Art

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    Watch: The creation of a sand mandala Paid Member

    Today CNN's Belief Blog posted a video of the creation of a sand mandala that took six days to complete. Luckily, the time-lapse video doesn't take six days to watch. Check out the two-minute video, taken during Emory University's "Tibet Week" celebration, here. Image © CNN More »
  • Contemporary Tibetan Art at the Rubin Paid Member

    Over at Jeff's Travel's we read: Pema Rinzin is one of the only Tibetan artists that I know who has trained in the traditional way of "tangka" and mural painting and that has also successfully transitioned into contemporary painting while still creating and teaching the so-called traditional art. Jeff, ever emphasizing the importance of Buddhism's visual culture (apparently, we don't publish enough of it), let's us know that a show featuring Pema's and other contemporary Tibetan painters' work will be opening at the Rubin Museum of Art in New York City on June 11. You can find more of Jeff's thoughts on Pema's work here. But don't expect a lot of theory. As Jeff writes: More »
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    Violence in Movies: Kill Bill Vol. 1 Paid Member

    Kill Bill Vol. 1 was on TV last night. (Kill Bill Vol. 3 is slated for 2014, I don't know how seriously.) And so, oddly, for the second time in a week I found myself defending it, despite disliking strongly when I saw it in the theater years ago. Aside from its pervasive violence, it is adolescent, pornographic, fetishistic, pointless, and often dull, and yet it is great movie—by which I mean I think it's worth watching. It is a loving homage to several genres now—or perhaps always—largely disdained by movie audiences (rape revenge, kung-fu, etc.) and an exercise in form. It is an unapologetic B-movie. I don't think it's the case that if Tarantino hadn't made it, someone else would have. No one else would have made this movie. More »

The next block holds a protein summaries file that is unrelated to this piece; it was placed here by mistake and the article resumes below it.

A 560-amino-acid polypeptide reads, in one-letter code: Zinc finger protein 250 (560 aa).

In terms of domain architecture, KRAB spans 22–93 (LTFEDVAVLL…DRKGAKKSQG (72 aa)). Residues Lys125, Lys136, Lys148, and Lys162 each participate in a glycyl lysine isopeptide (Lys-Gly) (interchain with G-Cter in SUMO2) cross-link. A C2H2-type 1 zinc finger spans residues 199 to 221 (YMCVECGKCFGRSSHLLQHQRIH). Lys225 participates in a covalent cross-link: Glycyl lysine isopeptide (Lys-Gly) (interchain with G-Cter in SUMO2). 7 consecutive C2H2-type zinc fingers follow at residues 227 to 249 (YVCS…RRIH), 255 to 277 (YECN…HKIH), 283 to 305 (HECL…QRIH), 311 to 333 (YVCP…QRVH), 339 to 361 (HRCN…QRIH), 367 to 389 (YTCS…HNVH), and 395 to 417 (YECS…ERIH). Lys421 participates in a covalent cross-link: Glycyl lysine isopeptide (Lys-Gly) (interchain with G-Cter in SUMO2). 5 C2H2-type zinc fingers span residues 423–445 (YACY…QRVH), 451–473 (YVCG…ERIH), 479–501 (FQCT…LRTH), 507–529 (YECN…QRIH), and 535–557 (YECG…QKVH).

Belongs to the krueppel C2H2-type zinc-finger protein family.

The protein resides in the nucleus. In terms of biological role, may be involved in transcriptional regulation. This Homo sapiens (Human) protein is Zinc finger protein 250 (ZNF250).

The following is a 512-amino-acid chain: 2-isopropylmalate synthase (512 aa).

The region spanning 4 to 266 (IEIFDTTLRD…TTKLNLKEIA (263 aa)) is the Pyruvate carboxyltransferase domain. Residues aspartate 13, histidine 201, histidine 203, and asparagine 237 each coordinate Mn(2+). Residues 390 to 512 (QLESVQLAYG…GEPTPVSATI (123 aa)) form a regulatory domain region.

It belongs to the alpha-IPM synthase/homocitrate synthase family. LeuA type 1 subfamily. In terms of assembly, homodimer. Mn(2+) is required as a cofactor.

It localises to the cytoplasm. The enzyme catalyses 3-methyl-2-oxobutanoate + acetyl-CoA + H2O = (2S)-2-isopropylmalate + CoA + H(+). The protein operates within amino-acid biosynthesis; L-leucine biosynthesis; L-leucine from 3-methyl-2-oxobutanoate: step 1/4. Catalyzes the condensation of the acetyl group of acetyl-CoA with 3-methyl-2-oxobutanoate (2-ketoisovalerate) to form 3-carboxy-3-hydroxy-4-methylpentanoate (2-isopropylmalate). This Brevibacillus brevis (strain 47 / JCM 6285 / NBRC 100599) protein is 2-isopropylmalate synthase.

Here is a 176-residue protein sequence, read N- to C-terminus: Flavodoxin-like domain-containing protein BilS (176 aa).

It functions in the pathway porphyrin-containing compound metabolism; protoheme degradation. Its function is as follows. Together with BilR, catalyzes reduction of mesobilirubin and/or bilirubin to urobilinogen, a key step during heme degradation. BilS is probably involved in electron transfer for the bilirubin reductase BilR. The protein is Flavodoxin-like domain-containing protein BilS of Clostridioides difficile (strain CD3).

• Traveling Jade Buddha Paid Member

    The Jade Buddha for Universal Peace is an intrepid traveler. The 10-foot (13-1/2 feet on its alabaster throne) 4-ton statue is now sitting pretty in Worcester, Massachusetts (above), in the parking lot of the Linh Son Temple, formerly a single-family home. When its tour of the North America, Europe and Asia is complete, the statue will make it's home at the Great Stupa of Universal Compassion, in Bendigo, Australia. It's official website reads: The purpose of exhibiting the Jade Buddha around the world is for everyone, irrespective of their religion, to take a moment to reflect upon peace; peace for the world; peace in their relationships; peace for their families and friends; peace at work; peace in their mind. More »
  • Watch: 3D Kalachakra Mandala Paid Member

    Our recent popular Sand Mandala video post reminded me that I've been meaning to look for this great 3D CGI Kalachakra Mandala video that I saw several years ago.  Sure enough, it took about 90 seconds to track down on youtube. More »
  • Beautiful Buddhist Silk Road Cave Art (via National Geographic) Paid Member

    via National Geographic: Emerging from the wind-sculptured dunes some 12 miles southeast of Dunhuang is an arc of cliffs that drop more than a hundred feet to a riverbed lined with poplar trees. By the mid-seventh century, the mile-long rock face was honeycombed with hundreds of grottoes. It was here that pilgrims came to pray for safe passage across the dreaded Ta klimakan Desert—or in Xuanzang's case, to give thanks for a successful journey. More »